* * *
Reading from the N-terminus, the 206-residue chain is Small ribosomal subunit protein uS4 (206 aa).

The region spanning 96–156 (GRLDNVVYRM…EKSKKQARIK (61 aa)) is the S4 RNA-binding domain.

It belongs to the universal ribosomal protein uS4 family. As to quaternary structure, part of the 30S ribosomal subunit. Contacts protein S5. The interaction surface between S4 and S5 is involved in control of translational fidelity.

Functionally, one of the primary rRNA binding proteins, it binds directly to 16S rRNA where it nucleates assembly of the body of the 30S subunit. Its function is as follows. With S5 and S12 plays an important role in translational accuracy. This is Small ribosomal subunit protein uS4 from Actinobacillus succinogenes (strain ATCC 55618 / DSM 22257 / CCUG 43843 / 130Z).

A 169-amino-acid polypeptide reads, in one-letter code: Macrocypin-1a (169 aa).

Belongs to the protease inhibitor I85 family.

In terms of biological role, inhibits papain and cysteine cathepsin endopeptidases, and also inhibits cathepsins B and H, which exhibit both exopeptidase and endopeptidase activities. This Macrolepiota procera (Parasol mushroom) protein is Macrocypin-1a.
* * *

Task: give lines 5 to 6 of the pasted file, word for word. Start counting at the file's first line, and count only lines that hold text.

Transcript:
A 169-amino-acid polypeptide reads, in one-letter code: Macrocypin-1a (169 aa).

Belongs to the protease inhibitor I85 family.